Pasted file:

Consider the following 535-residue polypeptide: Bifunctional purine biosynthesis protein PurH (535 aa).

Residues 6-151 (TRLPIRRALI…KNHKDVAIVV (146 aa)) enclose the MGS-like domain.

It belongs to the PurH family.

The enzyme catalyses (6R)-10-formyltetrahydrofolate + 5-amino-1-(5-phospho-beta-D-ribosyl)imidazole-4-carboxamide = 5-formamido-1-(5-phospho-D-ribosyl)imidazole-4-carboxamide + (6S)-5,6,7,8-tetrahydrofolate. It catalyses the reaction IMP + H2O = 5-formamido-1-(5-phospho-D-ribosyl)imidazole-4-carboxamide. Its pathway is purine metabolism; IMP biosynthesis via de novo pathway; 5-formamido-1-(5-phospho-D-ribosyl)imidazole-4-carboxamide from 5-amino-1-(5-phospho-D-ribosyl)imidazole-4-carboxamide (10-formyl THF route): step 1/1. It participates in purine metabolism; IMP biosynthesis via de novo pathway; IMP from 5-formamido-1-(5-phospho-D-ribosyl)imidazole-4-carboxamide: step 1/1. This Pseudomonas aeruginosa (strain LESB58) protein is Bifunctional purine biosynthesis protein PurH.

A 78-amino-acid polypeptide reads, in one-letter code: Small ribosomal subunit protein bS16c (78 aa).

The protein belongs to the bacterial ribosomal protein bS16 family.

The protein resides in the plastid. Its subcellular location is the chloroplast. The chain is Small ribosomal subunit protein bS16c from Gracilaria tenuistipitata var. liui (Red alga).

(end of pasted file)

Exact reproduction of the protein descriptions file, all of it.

Consider the following 535-residue polypeptide: Bifunctional purine biosynthesis protein PurH (535 aa).

Residues 6-151 (TRLPIRRALI…KNHKDVAIVV (146 aa)) enclose the MGS-like domain.

It belongs to the PurH family.

The enzyme catalyses (6R)-10-formyltetrahydrofolate + 5-amino-1-(5-phospho-beta-D-ribosyl)imidazole-4-carboxamide = 5-formamido-1-(5-phospho-D-ribosyl)imidazole-4-carboxamide + (6S)-5,6,7,8-tetrahydrofolate. It catalyses the reaction IMP + H2O = 5-formamido-1-(5-phospho-D-ribosyl)imidazole-4-carboxamide. Its pathway is purine metabolism; IMP biosynthesis via de novo pathway; 5-formamido-1-(5-phospho-D-ribosyl)imidazole-4-carboxamide from 5-amino-1-(5-phospho-D-ribosyl)imidazole-4-carboxamide (10-formyl THF route): step 1/1. It participates in purine metabolism; IMP biosynthesis via de novo pathway; IMP from 5-formamido-1-(5-phospho-D-ribosyl)imidazole-4-carboxamide: step 1/1. This Pseudomonas aeruginosa (strain LESB58) protein is Bifunctional purine biosynthesis protein PurH.

A 78-amino-acid polypeptide reads, in one-letter code: Small ribosomal subunit protein bS16c (78 aa).

The protein belongs to the bacterial ribosomal protein bS16 family.

The protein resides in the plastid. Its subcellular location is the chloroplast. The chain is Small ribosomal subunit protein bS16c from Gracilaria tenuistipitata var. liui (Red alga).